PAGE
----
Journal article

Parkin deficiency delays motor decline and disease manifestation in a mouse model of synucleinopathy

In synucleinopathies, including Parkinson's disease, partially ubiquitylated alpha-synuclein species phosphorylated on serine 129 (P(S129)-alpha-synuclein) accumulate abnormally. Parkin, an ubiquitin-protein ligase that is dysfunctional in autosomal recessive parkinsonism, protects against alpha-synuclein-mediated toxicity in various models.We analyzed the effects of Parkin deficiency in a mouse model of synucleinopathy to explore the possibility that Parkin and alpha-synuclein act in the same biochemical pathway. Whether or not Parkin was present, these mice developed an age-dependent neurodegenerative disorder preceded by a progressive decline in performance in tasks predictive of sensorimotor dysfunction. The symptoms were accompanied by the deposition of P(S129)-alpha-synuclein but not P(S87)-alpha-synuclein in neuronal cell bodies and neuritic processes throughout the brainstem and the spinal cord; activation of caspase 9 was observed in 5% of the P(S129)-alpha-synuclein-positive neurons. As in Lewy bodies, ubiquitin-immunoreactivity, albeit less abundant, was invariably co-localized with P(S129)-alpha-synuclein. During late disease stages, the disease-specific neuropathological features revealed by ubiquitin- and P(S129)-alpha-synuclein-specific antibodies were similar in mice with or without Parkin. However, the proportion of P(S129)-alpha-synuclein-immunoreactive neuronal cell bodies and neurites co-stained for ubiquitin was lower in the absence than in the presence of Parkin, suggesting less advanced synucleinopathy. Moreover, sensorimotor impairment and manifestation of the neurodegenerative phenotype due to overproduction of human alpha-synuclein were significantly delayed in Parkin-deficient mice.These findings raise the possibility that effective compensatory mechanisms modulate the phenotypic expression of disease in parkin-related parkinsonism.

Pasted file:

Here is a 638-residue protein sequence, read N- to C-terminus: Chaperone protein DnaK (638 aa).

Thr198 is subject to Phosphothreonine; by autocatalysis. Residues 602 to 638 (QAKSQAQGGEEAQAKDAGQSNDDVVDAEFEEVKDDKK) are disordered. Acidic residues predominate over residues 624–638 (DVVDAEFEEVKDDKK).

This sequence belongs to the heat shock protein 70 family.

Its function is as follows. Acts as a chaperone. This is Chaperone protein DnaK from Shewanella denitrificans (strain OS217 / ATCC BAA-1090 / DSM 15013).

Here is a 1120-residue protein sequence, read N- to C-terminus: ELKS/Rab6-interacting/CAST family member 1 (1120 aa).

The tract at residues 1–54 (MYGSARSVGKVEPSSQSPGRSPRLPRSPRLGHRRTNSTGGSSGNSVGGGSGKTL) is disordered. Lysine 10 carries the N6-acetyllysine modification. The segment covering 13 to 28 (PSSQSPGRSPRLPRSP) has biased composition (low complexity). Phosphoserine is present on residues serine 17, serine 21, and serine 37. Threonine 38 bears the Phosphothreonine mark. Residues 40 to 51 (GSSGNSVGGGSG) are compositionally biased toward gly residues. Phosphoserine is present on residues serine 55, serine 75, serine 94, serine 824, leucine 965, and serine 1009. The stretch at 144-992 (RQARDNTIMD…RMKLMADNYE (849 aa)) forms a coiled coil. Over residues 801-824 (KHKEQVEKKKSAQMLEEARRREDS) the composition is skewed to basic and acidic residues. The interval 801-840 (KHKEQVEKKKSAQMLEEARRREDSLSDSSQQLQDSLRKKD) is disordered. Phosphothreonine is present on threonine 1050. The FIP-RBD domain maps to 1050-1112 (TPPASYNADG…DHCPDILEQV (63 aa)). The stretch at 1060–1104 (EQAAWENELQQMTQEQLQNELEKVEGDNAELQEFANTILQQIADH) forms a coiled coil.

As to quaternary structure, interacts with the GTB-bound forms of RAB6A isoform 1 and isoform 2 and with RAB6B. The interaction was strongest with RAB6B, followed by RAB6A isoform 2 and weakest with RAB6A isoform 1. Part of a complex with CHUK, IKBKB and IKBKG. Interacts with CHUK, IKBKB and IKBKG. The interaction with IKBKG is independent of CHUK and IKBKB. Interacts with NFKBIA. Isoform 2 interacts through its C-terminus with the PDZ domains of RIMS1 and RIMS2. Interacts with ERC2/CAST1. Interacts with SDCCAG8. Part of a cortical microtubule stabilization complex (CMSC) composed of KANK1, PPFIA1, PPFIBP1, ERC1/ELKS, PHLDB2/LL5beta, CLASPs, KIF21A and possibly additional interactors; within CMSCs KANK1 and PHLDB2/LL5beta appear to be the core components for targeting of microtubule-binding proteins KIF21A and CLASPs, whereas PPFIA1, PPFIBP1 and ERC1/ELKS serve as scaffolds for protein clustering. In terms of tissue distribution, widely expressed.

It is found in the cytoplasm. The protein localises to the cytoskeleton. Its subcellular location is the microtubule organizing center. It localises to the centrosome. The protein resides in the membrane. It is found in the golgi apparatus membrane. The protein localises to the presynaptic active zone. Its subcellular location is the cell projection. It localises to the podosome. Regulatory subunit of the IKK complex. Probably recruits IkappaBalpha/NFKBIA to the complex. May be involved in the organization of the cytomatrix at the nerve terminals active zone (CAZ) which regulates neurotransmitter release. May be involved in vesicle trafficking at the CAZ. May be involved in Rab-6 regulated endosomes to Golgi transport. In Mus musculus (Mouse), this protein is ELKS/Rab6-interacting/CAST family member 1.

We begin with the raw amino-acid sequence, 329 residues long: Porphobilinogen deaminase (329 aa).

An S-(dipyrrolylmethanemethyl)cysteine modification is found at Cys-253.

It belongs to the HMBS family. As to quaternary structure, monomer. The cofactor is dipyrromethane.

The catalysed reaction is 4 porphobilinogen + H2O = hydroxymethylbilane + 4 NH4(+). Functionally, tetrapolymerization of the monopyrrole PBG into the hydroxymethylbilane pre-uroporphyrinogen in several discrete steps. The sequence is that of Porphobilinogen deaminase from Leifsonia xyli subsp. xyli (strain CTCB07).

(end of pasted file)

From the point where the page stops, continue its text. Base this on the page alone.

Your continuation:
Related material